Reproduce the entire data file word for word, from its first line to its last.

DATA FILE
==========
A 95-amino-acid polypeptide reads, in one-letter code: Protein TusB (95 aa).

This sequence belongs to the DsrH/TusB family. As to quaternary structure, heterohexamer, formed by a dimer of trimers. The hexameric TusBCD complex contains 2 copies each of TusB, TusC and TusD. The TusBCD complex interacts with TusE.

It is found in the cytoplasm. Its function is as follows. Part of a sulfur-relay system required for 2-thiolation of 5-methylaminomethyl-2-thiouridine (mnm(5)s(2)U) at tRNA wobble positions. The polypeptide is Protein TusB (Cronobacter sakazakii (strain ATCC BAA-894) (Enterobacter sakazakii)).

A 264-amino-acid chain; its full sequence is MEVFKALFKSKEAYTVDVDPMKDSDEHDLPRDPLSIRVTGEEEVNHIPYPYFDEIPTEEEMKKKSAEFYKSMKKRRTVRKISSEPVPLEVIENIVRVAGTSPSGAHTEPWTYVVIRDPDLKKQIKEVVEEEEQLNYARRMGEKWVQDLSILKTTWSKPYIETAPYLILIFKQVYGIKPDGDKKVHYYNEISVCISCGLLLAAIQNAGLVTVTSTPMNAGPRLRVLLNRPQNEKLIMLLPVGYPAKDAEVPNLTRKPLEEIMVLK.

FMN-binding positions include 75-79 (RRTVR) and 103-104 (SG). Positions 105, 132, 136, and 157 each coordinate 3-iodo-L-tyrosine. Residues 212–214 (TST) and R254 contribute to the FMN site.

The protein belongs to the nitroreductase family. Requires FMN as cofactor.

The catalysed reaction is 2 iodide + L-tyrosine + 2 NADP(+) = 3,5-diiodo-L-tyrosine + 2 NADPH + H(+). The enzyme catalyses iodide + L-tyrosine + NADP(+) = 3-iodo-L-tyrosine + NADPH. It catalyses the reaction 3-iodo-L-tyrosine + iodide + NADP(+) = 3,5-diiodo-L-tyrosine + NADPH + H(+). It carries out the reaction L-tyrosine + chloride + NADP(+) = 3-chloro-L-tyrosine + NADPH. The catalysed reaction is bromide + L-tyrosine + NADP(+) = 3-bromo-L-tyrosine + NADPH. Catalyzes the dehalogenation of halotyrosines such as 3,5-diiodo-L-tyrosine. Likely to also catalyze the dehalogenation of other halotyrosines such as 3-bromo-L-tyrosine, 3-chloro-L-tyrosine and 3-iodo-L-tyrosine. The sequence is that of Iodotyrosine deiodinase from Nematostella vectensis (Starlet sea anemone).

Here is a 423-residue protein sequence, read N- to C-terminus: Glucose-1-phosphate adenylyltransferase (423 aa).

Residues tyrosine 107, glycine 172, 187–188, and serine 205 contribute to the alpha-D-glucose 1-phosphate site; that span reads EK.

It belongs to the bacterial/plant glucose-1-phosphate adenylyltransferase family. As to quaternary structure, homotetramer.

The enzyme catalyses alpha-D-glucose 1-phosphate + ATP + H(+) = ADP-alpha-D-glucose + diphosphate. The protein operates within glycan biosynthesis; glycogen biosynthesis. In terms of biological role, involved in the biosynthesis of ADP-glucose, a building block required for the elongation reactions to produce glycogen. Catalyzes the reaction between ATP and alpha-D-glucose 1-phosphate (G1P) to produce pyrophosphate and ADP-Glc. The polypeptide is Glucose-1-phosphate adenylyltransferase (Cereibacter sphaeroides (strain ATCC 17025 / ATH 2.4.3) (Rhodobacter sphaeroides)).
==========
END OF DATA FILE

A 95-amino-acid polypeptide reads, in one-letter code: Protein TusB (95 aa).

This sequence belongs to the DsrH/TusB family. As to quaternary structure, heterohexamer, formed by a dimer of trimers. The hexameric TusBCD complex contains 2 copies each of TusB, TusC and TusD. The TusBCD complex interacts with TusE.

It is found in the cytoplasm. Its function is as follows. Part of a sulfur-relay system required for 2-thiolation of 5-methylaminomethyl-2-thiouridine (mnm(5)s(2)U) at tRNA wobble positions. The polypeptide is Protein TusB (Cronobacter sakazakii (strain ATCC BAA-894) (Enterobacter sakazakii)).

A 264-amino-acid chain; its full sequence is MEVFKALFKSKEAYTVDVDPMKDSDEHDLPRDPLSIRVTGEEEVNHIPYPYFDEIPTEEEMKKKSAEFYKSMKKRRTVRKISSEPVPLEVIENIVRVAGTSPSGAHTEPWTYVVIRDPDLKKQIKEVVEEEEQLNYARRMGEKWVQDLSILKTTWSKPYIETAPYLILIFKQVYGIKPDGDKKVHYYNEISVCISCGLLLAAIQNAGLVTVTSTPMNAGPRLRVLLNRPQNEKLIMLLPVGYPAKDAEVPNLTRKPLEEIMVLK.

FMN-binding positions include 75-79 (RRTVR) and 103-104 (SG). Positions 105, 132, 136, and 157 each coordinate 3-iodo-L-tyrosine. Residues 212–214 (TST) and R254 contribute to the FMN site.

The protein belongs to the nitroreductase family. Requires FMN as cofactor.

The catalysed reaction is 2 iodide + L-tyrosine + 2 NADP(+) = 3,5-diiodo-L-tyrosine + 2 NADPH + H(+). The enzyme catalyses iodide + L-tyrosine + NADP(+) = 3-iodo-L-tyrosine + NADPH. It catalyses the reaction 3-iodo-L-tyrosine + iodide + NADP(+) = 3,5-diiodo-L-tyrosine + NADPH + H(+). It carries out the reaction L-tyrosine + chloride + NADP(+) = 3-chloro-L-tyrosine + NADPH. The catalysed reaction is bromide + L-tyrosine + NADP(+) = 3-bromo-L-tyrosine + NADPH. Catalyzes the dehalogenation of halotyrosines such as 3,5-diiodo-L-tyrosine. Likely to also catalyze the dehalogenation of other halotyrosines such as 3-bromo-L-tyrosine, 3-chloro-L-tyrosine and 3-iodo-L-tyrosine. The sequence is that of Iodotyrosine deiodinase from Nematostella vectensis (Starlet sea anemone).

Here is a 423-residue protein sequence, read N- to C-terminus: Glucose-1-phosphate adenylyltransferase (423 aa).

Residues tyrosine 107, glycine 172, 187–188, and serine 205 contribute to the alpha-D-glucose 1-phosphate site; that span reads EK.

It belongs to the bacterial/plant glucose-1-phosphate adenylyltransferase family. As to quaternary structure, homotetramer.

The enzyme catalyses alpha-D-glucose 1-phosphate + ATP + H(+) = ADP-alpha-D-glucose + diphosphate. The protein operates within glycan biosynthesis; glycogen biosynthesis. In terms of biological role, involved in the biosynthesis of ADP-glucose, a building block required for the elongation reactions to produce glycogen. Catalyzes the reaction between ATP and alpha-D-glucose 1-phosphate (G1P) to produce pyrophosphate and ADP-Glc. The polypeptide is Glucose-1-phosphate adenylyltransferase (Cereibacter sphaeroides (strain ATCC 17025 / ATH 2.4.3) (Rhodobacter sphaeroides)).